The Maze Runner is one of the better offerings in the latest cinematic craze for young-adult novel adaptations. The first in a trilogy of books by James Dashner, it introduces us to Thomas, a young man who is transported to a place known as the glade, with no previous memories as to how and why he has been put there.
The glade itself is home to a number of other young men who have arrived monthly over the course of three years, and is surrounded by a giant maze that appears to offer an exit from their apparent imprisonment. Like Thomas, the other ‘gladers’ have no memories prior to their arrival, spending their time attempting to build a community with different groups of people given different jobs.
One of these is maze running, which involves mapping the maze and looking for a way out before night falls and you’re locked in with mechanical creatures known as ‘grievers’. With an unquenchable curiosity, Thomas soon proves himself to be an excellent maze runner, and after a run in with a deadly griever finds a clue that could set the gladers free.
As you can probably guess from that synopsis, there’s a lot of world building in The Maze Runner. Sometimes it’s frustratingly heavy on exposition and the set up for the sequel does somewhat dampen the film’s exciting finale, but otherwise I found the film to be unexpectedly entertaining. It does a great job of appealing to both teens and adults, offering plenty for both groups to enjoy.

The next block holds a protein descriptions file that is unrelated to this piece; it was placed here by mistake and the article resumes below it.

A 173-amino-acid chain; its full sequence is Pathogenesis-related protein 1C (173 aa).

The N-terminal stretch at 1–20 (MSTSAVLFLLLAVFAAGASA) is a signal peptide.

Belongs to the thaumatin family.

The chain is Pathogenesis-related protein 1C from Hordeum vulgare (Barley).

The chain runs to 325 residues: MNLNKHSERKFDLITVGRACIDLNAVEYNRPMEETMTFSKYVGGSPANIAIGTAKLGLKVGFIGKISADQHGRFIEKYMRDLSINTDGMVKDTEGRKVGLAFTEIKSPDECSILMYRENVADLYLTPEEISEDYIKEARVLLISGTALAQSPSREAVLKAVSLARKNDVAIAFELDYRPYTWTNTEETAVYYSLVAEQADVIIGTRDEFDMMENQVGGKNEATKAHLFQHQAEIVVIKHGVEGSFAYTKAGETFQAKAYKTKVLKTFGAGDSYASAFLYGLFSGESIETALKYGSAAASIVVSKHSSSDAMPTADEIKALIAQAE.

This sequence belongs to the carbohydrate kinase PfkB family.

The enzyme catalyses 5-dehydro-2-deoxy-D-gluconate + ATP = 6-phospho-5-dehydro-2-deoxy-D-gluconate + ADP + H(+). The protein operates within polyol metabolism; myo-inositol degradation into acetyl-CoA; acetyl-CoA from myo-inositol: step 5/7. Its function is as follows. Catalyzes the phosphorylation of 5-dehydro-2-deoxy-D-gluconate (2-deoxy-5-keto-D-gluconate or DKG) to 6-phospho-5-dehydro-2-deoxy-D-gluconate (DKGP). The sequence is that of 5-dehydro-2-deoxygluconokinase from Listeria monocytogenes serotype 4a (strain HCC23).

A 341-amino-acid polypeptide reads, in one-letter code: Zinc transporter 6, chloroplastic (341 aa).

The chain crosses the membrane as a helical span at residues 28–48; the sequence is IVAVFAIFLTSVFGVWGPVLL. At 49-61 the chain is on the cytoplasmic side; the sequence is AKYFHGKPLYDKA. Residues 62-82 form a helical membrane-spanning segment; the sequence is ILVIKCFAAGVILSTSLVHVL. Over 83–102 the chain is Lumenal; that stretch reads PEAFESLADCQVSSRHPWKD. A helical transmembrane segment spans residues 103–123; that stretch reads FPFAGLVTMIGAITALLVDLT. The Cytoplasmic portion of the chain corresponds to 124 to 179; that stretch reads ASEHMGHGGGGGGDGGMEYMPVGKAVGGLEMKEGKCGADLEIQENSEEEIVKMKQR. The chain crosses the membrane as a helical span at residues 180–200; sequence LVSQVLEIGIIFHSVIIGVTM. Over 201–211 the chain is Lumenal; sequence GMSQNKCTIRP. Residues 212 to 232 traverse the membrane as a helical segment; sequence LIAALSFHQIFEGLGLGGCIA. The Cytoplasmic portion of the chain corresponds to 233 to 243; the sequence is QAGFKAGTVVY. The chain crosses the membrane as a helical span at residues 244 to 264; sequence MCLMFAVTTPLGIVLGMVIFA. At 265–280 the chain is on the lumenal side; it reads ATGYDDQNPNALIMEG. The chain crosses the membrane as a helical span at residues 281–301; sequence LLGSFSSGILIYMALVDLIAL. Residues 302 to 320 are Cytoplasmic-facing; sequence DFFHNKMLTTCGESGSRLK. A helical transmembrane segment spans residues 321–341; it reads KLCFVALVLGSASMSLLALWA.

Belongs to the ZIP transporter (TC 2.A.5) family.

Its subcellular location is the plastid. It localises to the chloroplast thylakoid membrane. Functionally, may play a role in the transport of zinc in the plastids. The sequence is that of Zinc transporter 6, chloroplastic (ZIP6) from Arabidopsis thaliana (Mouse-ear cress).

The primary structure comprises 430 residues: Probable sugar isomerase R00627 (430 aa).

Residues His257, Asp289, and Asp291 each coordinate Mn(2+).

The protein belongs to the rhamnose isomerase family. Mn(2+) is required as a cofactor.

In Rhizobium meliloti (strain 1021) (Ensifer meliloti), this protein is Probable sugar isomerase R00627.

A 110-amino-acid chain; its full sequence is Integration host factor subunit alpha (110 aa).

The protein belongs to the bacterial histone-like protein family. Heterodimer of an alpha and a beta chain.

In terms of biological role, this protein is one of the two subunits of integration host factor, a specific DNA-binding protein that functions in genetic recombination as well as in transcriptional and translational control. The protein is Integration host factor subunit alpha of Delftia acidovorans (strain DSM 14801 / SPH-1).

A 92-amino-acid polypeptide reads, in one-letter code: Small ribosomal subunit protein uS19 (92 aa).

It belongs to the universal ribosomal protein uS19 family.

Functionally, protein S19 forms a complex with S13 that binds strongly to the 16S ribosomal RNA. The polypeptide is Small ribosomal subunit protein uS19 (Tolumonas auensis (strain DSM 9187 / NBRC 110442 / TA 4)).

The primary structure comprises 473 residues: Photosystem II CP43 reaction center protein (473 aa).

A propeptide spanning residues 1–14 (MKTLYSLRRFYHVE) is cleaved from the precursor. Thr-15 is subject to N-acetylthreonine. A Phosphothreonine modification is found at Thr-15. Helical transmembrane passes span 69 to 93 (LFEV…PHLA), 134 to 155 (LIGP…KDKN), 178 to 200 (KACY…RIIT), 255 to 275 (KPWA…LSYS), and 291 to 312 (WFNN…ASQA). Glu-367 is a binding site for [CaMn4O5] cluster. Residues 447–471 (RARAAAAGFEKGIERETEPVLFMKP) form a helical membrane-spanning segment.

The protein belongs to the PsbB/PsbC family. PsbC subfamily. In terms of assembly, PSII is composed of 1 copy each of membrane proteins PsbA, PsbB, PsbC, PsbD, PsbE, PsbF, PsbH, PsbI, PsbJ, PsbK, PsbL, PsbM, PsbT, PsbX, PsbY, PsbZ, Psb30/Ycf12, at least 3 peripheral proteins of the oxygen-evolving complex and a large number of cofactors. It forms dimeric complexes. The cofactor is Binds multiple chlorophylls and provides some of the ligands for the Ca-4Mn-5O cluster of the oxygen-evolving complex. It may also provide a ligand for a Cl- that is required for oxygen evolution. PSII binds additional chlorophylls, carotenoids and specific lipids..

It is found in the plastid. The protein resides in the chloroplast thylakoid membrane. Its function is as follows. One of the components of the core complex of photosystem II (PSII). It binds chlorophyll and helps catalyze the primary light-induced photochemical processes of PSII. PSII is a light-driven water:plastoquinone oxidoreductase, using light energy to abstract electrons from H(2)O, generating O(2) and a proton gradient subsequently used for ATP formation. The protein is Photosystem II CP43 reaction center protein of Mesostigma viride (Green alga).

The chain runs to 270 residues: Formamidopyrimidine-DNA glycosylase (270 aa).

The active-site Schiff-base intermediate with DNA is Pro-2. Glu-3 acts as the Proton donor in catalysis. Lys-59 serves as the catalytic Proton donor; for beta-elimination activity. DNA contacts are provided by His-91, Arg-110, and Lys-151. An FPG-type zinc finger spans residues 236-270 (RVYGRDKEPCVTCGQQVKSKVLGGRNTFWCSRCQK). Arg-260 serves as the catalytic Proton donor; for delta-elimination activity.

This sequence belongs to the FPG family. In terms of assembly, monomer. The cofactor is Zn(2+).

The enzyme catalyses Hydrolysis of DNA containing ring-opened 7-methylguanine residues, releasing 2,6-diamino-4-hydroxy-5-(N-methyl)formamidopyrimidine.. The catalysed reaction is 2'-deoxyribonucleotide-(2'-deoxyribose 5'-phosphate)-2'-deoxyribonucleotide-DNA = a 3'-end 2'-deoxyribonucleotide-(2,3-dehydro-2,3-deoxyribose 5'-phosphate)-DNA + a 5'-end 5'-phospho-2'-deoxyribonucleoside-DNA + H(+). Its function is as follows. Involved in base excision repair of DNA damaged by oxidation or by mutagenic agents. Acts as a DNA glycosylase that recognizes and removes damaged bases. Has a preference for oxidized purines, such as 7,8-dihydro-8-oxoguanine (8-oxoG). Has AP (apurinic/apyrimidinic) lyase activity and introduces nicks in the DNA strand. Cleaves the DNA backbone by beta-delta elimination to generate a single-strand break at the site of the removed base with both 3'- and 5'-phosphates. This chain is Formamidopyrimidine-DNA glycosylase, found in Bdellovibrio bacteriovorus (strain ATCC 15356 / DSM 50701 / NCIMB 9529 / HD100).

Once the film ended, it was met with pockets of applause from the younger groups of people in my rather busy screening, and whilst the two grown men sat next to me guffawed at this reaction, I found it to be justified. I didn’t completely love the film but it did entertain me, and certainly surprised me with some of its darker moments. There’s a Lord Of The Flies type dynamic between the group of gladers that I found interesting to watch and the scenes within the maze are legitimately exciting.
Whilst I remain sceptical that The Maze Runner could be the next big franchise, I still enjoyed this first instalment for what it was. It’s an intriguing piece of sci-fi that is exceedingly entertaining and will prove enjoyable for most people who see it, regardless of age.
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